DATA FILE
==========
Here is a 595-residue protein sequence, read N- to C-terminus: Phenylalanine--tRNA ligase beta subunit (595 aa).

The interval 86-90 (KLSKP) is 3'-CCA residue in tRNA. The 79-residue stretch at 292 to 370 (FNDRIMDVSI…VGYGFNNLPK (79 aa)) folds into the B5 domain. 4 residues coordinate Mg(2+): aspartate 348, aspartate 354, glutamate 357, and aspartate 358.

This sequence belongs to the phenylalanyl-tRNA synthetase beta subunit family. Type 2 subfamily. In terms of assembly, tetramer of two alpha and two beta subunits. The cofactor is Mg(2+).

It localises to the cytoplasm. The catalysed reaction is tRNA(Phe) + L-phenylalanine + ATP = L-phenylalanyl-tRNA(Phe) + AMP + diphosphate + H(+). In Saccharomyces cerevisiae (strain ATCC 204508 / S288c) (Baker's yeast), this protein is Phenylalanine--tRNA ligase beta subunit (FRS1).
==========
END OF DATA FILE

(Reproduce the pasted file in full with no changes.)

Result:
Here is a 595-residue protein sequence, read N- to C-terminus: Phenylalanine--tRNA ligase beta subunit (595 aa).

The interval 86-90 (KLSKP) is 3'-CCA residue in tRNA. The 79-residue stretch at 292 to 370 (FNDRIMDVSI…VGYGFNNLPK (79 aa)) folds into the B5 domain. 4 residues coordinate Mg(2+): aspartate 348, aspartate 354, glutamate 357, and aspartate 358.

This sequence belongs to the phenylalanyl-tRNA synthetase beta subunit family. Type 2 subfamily. In terms of assembly, tetramer of two alpha and two beta subunits. The cofactor is Mg(2+).

It localises to the cytoplasm. The catalysed reaction is tRNA(Phe) + L-phenylalanine + ATP = L-phenylalanyl-tRNA(Phe) + AMP + diphosphate + H(+). In Saccharomyces cerevisiae (strain ATCC 204508 / S288c) (Baker's yeast), this protein is Phenylalanine--tRNA ligase beta subunit (FRS1).